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Attention passengers, this is Your Majesty speaking from the cockpit.
For more than two decades, King Willem-Alexander of the Netherlands has quietly been moonlighting as a pilot for a subsidiary of KLM Royal Dutch Airlines — something the reigning monarch revealed in an interview with the Dutch newspaper De Telegraaf.
Willem-Alexander, 50, served as a co-pilot on flights twice a month, an activity that helped him decompress from his royal duties.
"For me the most important thing is that I have a hobby for which I need to concentrate completely," he said.
"You have an aircraft, passengers and crew. You have responsibility for them. You can't take your problems from the ground into the skies. You can completely disengage and concentrate on something else. That, for me, is the most relaxing part of flying."
And passengers rarely knew they were in the hands of royalty when they left the runway, despite the king's 21-year pastime.
That's in part because of security measures following the 9/11 terrorist attacks in 2001, which prevented passengers from having access to the cockpit, so Willem-Alexander was rarely seen by customers. He also never had to announce himself during the preflight welcome on the loud speaker because he was the copilot.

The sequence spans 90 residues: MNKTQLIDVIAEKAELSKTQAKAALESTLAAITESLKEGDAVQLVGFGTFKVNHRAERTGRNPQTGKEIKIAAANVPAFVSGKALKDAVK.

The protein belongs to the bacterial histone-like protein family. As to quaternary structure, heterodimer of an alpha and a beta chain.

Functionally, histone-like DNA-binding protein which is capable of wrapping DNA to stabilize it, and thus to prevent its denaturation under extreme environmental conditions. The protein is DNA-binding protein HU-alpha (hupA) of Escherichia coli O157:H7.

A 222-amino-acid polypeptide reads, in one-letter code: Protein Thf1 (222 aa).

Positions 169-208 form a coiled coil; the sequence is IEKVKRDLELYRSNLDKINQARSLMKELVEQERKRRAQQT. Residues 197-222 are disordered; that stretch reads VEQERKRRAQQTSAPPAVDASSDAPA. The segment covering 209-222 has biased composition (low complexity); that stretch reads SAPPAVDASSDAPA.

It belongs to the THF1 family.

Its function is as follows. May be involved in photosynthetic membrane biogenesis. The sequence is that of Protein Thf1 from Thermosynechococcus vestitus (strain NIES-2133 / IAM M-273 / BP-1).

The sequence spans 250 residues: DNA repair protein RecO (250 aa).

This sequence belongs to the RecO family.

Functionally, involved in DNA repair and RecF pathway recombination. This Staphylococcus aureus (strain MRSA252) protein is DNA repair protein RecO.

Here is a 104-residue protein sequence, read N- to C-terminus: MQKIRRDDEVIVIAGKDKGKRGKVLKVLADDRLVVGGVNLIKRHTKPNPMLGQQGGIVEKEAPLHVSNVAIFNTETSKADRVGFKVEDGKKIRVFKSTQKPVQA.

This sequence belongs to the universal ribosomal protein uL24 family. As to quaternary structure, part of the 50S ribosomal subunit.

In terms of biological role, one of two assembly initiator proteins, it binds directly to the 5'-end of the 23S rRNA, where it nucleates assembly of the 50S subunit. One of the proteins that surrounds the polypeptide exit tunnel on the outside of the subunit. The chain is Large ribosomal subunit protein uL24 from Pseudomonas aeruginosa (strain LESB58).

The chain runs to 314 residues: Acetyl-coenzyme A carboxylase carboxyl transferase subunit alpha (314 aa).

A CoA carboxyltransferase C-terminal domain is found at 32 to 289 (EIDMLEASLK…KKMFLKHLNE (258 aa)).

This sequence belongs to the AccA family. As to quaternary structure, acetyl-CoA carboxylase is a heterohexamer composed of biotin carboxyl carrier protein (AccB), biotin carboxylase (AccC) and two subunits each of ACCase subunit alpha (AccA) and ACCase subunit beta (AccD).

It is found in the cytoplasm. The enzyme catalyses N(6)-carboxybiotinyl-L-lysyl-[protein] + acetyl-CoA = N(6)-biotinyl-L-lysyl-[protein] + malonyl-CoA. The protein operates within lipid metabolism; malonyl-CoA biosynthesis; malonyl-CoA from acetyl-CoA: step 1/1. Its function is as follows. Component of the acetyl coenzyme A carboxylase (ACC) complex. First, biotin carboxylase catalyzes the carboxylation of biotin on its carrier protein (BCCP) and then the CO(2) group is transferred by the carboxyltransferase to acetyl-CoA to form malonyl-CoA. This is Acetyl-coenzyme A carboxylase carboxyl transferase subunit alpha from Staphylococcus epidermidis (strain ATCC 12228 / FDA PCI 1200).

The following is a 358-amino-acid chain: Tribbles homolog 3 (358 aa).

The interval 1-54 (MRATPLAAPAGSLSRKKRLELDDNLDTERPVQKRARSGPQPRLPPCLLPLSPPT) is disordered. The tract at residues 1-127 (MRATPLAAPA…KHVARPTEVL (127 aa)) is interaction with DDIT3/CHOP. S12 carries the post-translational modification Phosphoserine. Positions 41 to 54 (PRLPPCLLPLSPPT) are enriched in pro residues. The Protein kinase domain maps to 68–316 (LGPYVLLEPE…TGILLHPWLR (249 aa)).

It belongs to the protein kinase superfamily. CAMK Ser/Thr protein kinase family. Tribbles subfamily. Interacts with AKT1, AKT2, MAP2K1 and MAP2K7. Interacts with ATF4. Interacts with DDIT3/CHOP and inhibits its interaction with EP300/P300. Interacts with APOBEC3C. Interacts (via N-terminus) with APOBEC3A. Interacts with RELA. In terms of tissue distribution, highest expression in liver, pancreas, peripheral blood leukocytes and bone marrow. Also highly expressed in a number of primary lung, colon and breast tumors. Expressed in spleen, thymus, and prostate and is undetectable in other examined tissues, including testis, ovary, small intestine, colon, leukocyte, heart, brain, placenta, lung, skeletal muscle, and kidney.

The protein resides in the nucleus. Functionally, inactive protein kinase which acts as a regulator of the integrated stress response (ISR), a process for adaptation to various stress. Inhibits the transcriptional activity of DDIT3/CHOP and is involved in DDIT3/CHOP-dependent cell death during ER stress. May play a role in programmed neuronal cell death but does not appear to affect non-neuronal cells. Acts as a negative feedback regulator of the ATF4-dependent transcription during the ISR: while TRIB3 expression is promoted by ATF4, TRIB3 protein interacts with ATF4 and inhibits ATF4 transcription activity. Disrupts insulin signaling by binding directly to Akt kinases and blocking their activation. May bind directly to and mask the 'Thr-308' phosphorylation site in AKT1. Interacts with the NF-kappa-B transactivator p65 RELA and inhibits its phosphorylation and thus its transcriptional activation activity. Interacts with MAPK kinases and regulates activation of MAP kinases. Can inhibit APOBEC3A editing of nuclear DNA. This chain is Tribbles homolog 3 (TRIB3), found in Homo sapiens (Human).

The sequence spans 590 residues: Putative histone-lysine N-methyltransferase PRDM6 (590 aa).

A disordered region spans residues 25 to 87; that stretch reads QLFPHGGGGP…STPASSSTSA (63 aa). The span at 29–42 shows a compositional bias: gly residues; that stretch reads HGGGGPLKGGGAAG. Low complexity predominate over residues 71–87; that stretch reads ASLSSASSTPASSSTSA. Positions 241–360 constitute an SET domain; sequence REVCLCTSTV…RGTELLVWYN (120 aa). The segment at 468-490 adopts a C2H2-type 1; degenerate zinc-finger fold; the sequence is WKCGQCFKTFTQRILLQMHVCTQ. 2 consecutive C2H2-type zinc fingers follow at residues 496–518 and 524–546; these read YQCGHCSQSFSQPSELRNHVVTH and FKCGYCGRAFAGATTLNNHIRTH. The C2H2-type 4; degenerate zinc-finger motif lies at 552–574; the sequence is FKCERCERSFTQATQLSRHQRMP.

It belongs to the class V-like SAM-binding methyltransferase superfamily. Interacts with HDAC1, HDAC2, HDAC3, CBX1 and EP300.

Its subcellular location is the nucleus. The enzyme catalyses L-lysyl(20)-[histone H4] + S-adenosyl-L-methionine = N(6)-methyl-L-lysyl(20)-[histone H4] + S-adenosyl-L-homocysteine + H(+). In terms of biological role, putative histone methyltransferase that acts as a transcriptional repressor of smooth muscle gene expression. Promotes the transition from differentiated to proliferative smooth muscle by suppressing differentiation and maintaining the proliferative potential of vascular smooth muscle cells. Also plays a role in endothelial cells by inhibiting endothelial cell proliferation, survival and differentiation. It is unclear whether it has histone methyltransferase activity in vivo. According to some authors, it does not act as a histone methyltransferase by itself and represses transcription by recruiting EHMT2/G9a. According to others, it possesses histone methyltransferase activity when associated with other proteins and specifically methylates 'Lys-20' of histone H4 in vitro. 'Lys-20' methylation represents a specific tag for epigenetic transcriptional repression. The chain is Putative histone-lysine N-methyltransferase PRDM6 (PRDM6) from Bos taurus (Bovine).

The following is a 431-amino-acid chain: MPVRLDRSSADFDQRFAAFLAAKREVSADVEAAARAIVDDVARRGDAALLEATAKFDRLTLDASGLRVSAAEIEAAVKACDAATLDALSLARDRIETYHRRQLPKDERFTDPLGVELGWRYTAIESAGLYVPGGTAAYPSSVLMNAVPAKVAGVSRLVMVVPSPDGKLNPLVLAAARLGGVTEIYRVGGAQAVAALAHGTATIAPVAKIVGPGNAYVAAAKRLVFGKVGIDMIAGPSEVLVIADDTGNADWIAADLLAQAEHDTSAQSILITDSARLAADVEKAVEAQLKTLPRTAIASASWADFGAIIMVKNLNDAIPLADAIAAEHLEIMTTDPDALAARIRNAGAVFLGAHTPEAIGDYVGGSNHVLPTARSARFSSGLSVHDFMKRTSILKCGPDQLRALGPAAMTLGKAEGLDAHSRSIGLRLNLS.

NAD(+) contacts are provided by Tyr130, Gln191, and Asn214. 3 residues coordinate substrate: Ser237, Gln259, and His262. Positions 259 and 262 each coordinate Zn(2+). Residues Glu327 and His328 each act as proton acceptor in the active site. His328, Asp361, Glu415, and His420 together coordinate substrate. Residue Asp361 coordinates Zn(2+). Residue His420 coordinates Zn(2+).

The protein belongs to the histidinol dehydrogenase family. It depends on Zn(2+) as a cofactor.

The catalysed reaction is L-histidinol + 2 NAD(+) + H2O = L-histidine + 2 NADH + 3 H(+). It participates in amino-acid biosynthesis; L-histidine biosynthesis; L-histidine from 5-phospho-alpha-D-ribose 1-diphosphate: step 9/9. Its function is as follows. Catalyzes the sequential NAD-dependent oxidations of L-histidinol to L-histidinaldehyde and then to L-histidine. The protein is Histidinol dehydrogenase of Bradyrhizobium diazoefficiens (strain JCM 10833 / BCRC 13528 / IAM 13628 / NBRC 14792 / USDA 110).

"The advantage is that I can always say that I wish everyone a heartfelt welcome in the name of the captain and the crew," he told De Telegraaf. "So I don't have to say my own name. But most of the (passengers) don't listen anyway."
The father of three daughters has long been interested in flying. He first gained his private pilot's license in 1985 and then his commercial license two years later, according to the Royal House of the Netherlands' official website. He is now training on a Boeing 737 to continue flying with KLM.
Willem-Alexander isn't the only royal who loves aviation. Britain's Prince William has served as an ambulance helicopter pilot, and his younger brother, Prince Harry, piloted an Apache helicopter in Afghanistan as part of Britain's Army Air Corps.
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